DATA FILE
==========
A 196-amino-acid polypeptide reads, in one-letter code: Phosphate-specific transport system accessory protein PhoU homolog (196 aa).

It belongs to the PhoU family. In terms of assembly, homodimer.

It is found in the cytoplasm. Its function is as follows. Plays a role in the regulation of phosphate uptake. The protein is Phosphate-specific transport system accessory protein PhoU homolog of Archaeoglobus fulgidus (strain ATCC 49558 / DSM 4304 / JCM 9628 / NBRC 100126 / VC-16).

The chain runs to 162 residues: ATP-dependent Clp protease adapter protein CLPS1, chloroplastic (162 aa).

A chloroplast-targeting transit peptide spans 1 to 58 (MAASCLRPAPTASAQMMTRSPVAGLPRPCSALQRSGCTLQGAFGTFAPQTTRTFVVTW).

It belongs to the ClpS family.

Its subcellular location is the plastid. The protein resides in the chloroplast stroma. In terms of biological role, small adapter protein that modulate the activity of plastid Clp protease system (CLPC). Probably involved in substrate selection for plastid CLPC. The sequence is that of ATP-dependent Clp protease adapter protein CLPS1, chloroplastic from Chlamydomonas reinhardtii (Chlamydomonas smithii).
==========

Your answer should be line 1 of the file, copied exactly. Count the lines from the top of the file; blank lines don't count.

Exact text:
A 196-amino-acid polypeptide reads, in one-letter code: Phosphate-specific transport system accessory protein PhoU homolog (196 aa).